After decades of decline, the incidence of cervical cancer is again on the rise, especially in women under age 50. According to the American Cancer Society, about 80,000 women are now diagnosed with cervical cancer each year, but the malignancy is invasive in only 16,000 of these cases. (Invasive cancer may cause unusual vaginal bleeding, a watery discharge, and dull pelvic pain.) The remaining 65,000 have carcinoma in situ, an asymptomatic preinvasive condition. Cervical cancer most commonly develops between the ages of 40 and 55. Its precise cause is unknown, but factors linked to an increased risk include beginning sexual intercourse before the age of 18 and having multiple sex partners; contracting genital warts; and tobacco use. Some studies also suggest that use of oral contraceptives increases risk; others implicate a deficiency of folic acid.
Diagnostic Studies And Procedures
The best means of early detection is a pap smear, which all women should have at least every three years, and more often if they have any of the high risk factors listed above. In a pap test, a sample of cells is collected from the cervix and sent to a laboratory for evaluation. If abnormal cells are detected, colposcopy will usually be done to locate the site of the abnormal cells and biopsy them. This is achieved with the aid of a colposcope, a slender optical instrument with a light at the end to magnify the surface of the cervix and vagina. Fragments of cervix will be removed and studied by a pathologist (punch biopsy) to determine whether the cells show dysplasia, a change in tissue that may develop into carcinoma in situ or more invasive cancer.
In some cases of mild dysplasia, no treatment is given, but frequent pap smears and physical examinations are performed. More often, the abnormal tissue is destroyed using one of three methods: a freezing technique called cryosurgery; hot cauterization with an electrical probe; or laser surgery. Treatment of cancer depends upon its stage . Carcinoma in situ is sometimes treated with conization , which usually preserves a woman’s ability to have a baby. In other cases, radiation therapy or a hysterectomy may be advised, especially if a woman has completed her family or is past menopause. More extensive cervical cancer almost always requires surgery, often a radical hysterectomy. This operation may be followed up with radiation therapy. Occasionally, radiation precedes or substitutes for surgery. Radiation can be administered externally in the form of low dose X-rays, or internally as radioactive rods inserted into the vagina and uterus.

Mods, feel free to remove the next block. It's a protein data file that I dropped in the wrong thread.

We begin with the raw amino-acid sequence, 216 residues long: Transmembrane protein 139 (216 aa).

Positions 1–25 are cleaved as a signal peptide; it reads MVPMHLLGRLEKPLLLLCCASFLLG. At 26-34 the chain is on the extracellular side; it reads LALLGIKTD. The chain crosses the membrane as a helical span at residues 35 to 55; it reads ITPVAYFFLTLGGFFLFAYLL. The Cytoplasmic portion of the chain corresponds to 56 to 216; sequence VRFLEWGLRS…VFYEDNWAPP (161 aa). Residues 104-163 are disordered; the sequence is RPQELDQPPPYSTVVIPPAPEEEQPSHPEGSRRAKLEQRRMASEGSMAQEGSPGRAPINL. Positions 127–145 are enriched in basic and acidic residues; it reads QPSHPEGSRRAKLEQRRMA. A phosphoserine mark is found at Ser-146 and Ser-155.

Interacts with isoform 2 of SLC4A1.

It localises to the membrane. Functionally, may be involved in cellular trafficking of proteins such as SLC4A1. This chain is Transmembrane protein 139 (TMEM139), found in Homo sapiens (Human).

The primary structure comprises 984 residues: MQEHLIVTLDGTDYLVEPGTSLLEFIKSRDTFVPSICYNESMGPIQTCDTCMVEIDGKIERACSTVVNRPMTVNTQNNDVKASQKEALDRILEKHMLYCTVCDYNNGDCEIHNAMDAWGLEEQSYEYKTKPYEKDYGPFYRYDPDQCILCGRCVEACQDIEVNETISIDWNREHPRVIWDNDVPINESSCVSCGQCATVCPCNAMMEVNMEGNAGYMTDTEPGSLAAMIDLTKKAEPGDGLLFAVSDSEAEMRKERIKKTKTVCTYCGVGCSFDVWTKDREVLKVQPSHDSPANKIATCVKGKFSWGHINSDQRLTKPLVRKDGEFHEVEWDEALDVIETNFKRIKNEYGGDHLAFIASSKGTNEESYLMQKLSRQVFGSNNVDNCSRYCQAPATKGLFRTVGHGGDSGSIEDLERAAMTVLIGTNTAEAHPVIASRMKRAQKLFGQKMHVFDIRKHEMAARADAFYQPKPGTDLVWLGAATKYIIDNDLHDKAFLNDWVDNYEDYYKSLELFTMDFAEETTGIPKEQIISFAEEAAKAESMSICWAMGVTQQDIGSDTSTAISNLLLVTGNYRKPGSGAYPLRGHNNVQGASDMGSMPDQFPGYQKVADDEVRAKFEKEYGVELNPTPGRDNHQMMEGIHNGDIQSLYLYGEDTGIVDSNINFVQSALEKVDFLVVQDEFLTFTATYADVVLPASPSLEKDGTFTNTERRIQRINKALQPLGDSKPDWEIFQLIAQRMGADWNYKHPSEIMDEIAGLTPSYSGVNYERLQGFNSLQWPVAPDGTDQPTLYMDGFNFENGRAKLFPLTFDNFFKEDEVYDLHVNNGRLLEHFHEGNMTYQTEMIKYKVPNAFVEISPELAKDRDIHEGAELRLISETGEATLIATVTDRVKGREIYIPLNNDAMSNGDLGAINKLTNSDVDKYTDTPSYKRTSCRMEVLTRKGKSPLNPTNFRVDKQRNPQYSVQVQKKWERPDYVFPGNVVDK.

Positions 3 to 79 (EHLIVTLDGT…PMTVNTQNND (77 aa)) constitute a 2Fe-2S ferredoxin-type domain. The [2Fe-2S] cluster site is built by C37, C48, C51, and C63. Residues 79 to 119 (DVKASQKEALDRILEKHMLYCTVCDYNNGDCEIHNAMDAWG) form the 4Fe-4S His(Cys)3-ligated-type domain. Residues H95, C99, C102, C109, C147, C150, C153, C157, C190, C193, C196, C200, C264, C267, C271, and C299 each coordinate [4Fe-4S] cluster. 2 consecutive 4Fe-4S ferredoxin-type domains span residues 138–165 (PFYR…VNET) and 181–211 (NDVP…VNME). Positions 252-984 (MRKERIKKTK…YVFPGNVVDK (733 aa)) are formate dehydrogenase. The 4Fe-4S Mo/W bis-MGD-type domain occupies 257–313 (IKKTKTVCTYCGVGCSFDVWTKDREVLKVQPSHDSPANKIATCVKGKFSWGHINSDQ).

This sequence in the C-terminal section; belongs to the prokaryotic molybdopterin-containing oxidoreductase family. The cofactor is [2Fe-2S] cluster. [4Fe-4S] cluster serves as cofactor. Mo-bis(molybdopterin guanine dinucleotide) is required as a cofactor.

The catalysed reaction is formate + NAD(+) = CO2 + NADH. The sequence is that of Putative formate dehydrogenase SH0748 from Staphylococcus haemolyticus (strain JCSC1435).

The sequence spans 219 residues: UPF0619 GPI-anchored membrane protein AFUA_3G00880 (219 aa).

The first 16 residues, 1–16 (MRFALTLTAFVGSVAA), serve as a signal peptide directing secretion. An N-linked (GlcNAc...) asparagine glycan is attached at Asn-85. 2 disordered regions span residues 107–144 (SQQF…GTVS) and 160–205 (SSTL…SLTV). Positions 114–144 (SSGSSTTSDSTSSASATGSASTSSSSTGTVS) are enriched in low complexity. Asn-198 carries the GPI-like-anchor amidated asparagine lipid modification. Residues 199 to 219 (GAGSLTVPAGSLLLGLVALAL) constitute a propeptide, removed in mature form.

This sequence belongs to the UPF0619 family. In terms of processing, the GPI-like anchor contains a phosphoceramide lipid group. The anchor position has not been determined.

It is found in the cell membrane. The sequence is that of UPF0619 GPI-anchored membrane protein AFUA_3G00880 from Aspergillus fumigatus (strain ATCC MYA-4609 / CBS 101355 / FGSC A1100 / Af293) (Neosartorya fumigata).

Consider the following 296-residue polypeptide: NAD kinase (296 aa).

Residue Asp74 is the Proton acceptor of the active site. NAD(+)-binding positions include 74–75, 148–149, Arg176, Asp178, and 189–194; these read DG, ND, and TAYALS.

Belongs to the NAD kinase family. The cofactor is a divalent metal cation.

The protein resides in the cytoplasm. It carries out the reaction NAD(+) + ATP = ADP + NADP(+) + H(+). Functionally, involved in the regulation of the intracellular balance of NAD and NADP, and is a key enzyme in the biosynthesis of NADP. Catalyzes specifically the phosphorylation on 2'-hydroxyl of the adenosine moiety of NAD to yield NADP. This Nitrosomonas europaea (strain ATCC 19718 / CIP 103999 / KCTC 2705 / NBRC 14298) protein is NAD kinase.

While there is no substitute for medical care of cervical cancer, acupuncture, meditation, and other relaxation therapies may be employed to control pain. More controversial is the use of garlic inserted into the vagina. Though it is said to have anticancer properties, it is highly irritating to mucous membranes.
After cryosurgery, use sanitary napkins, not tampons, to absorb discharge. Plan on at least six weeks to recover fully from a hysterectomy. In the mean time, avoid lifting heavy objects and any other activity that will put a strain on the incision. If constipation is a problem, use a stool softener. Following treatment for cervical cancer, check with your doctor before resuming sexual intercourse, although it is usually safe when healing is complete.
Other Causes of Cervical Symptoms
Polyps, infections, and chronic pelvic inflammatory disease can produce bleeding, pain, and other symptoms similar to those of cervical cancer.